What Is a Kringle and How Do You Make One?
Here’s what you need to know about the buttery, flaky Danish treat.
The kringle has become incredibly popular in the U.S., especially around the holidays. It’s not hard to see why the oval-shaped pastry has a cult-like following of devoted fans: The Scandanavian treat is absolutely irresistible. Here’s everything you need to know about kringles:
What Is a Kringle?
A kringle is a filled Danish pastry that’s notable for its oval shape and delicate, flaky layers. Common fillings include fruits, nuts, custards, and cheeses. You can find kringles year-round, but they’ve become particularly popular around the holidays.
Though anyone can bake a kringle if they set their mind to it, it’s definitely a labor of love — butter and flour must be painstakingly folded together over and over again to make the thinnest, flakiest layers possible. Anyone who has successfully made their own kringle, however, knows that the deliciously tender pastry is absolutely worth the time- and labor-intensive process.
The kringle’s roots (and the roots of most Danish pastries, really) can be traced back to a Scandanavian bakers’ strike. When the bakers of Denmark went on strike in the mid-1800s, the Austrians who were tapped to fill the gap in the workforce brought with them the technique of layering yeast dough with shortening. Even after the Scandanavian bakers returned to work, the intricate process remained a fixture of Danish pastry-making.
The Danes who settled in Racine, Wisconsin — which has been called the ''the most Danish city in America” — between the Civil War and World War I brought the method to the United States.
Scandanavian Kringles vs. American Kringles
To this day, Racine is famous for its flat, oval-shaped kringles. One Racine bakery in particular, O&H, has made the treat something of an icon around the country (the almond kringles you may have purchased at Trader Joe’s are from O&H).
Even the most devoted kringle fans in America may be surprised to learn that, traditionally, the pastry is pretzel-shaped. In fact, “kringle” roughly translates to “pretzel.”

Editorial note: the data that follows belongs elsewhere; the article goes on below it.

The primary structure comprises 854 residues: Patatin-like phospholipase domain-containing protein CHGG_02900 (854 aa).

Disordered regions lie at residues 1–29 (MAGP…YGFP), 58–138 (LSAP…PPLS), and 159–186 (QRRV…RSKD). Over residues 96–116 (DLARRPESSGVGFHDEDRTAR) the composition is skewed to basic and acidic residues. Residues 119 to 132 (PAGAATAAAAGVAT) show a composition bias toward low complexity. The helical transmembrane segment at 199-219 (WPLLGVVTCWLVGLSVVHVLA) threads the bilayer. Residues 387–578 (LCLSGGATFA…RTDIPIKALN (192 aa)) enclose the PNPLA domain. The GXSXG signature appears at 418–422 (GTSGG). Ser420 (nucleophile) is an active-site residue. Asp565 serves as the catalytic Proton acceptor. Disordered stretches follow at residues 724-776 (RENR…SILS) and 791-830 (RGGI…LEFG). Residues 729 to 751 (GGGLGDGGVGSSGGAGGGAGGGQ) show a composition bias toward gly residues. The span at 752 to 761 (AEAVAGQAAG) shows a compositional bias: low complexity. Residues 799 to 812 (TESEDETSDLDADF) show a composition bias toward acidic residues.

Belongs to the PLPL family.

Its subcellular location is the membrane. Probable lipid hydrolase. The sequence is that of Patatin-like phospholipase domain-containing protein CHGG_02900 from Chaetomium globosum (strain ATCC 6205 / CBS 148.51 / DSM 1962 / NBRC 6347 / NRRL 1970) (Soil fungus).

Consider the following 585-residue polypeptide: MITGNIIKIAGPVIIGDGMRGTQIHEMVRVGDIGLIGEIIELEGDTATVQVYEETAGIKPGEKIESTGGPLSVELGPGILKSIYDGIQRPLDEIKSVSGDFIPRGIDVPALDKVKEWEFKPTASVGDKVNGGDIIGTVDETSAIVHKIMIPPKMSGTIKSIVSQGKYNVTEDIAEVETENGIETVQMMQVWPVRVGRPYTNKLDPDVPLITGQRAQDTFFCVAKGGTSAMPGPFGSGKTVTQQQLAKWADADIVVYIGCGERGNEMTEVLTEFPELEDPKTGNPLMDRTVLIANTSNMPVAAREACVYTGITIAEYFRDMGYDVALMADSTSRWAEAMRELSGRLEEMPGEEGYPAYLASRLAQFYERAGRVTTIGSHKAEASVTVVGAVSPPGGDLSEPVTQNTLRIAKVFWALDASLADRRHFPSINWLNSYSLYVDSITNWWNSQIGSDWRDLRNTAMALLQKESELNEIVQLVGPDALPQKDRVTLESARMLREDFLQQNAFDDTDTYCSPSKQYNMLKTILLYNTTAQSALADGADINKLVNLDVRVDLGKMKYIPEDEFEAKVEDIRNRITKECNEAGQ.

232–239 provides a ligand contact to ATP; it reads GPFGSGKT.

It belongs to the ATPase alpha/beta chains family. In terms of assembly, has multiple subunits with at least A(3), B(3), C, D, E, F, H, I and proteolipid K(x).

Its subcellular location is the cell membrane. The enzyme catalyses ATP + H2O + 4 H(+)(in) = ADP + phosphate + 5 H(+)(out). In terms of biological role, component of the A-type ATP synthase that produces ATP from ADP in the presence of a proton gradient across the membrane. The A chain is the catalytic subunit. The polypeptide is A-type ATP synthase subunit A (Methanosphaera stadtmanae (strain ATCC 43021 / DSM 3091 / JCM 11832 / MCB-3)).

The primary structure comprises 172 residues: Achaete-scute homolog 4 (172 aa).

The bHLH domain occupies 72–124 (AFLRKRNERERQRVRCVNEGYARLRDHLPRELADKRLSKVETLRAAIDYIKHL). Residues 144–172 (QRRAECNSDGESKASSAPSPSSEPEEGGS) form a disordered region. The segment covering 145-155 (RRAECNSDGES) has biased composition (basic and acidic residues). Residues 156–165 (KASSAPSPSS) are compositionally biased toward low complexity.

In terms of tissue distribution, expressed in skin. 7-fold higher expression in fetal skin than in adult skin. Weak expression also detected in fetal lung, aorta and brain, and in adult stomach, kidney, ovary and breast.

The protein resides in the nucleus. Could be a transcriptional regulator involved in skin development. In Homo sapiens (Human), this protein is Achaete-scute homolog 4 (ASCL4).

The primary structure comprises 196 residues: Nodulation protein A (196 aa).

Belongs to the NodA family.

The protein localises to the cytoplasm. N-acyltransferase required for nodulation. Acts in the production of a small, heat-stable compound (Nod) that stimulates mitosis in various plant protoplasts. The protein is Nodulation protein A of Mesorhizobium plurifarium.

If you ever travel to Denmark, you’ll notice that the many bakeries that line the streets feature a kringle (or what looks like an upside-down pretzel) on their doors. Though nobody is quite sure where the symbol came from, it now represents many bakers’ guilds in Europe. For reasons unknown, the Danish baking guild is the only one that is allowed to display a royal crown in its symbol.
Where to Buy a Kringle
Again, kringle-making is a labor of love. It can take up to three days to make one from scratch, so most people choose to buy them from the store.
So where does one find a kringle in the U.S. if they’re not lucky enough to be a Wisconsinite? Plenty of bakeries around the country do sell traditional kringles, but Trader Joe’s has become one of the most popular spots to find the ones produced by O&H.
“Patience is a virtue … at least that is what we believe! Throughout the years, our parents and grandparents have stressed the importance of following the recipes and methods established in Old Denmark,” O&H says of their process. “That's why when we create our kringle pastry, we gently roll butter into the dough and then let it rest overnight. We repeat the process for three consecutive days that results in our 36-layer-pastry dough. Once baked, it is exquisitely rich, yet light, tender, flaky and flavorful.”
If you don’t live near a TJ’s, you can order directly from O&H — find more information about their everyday and seasonal flavors here.
How to Make a Kringle
Of course, if you have the patience, you can totally make a from-scratch kringle at home. The basic process involves layering butter or shortening with flour, chilling the dough in intervals, filling and shaping the dough, brushing with an egg wash, and then baking. Here are a few of our favorite kringle recipes to try this year: